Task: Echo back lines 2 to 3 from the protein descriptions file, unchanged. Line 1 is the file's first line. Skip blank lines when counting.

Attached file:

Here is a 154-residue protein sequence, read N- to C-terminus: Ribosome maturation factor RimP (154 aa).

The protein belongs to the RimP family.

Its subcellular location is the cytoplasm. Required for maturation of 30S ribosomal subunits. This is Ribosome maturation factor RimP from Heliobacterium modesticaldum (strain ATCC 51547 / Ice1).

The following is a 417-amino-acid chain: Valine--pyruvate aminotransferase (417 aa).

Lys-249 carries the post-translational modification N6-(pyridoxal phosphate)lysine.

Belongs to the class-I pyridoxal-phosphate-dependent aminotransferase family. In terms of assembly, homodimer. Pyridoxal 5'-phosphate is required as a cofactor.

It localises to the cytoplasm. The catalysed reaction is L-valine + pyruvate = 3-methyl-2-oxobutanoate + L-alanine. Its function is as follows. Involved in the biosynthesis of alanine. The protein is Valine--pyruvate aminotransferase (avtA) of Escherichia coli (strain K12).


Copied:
The protein belongs to the RimP family.

Its subcellular location is the cytoplasm. Required for maturation of 30S ribosomal subunits. This is Ribosome maturation factor RimP from Heliobacterium modesticaldum (strain ATCC 51547 / Ice1).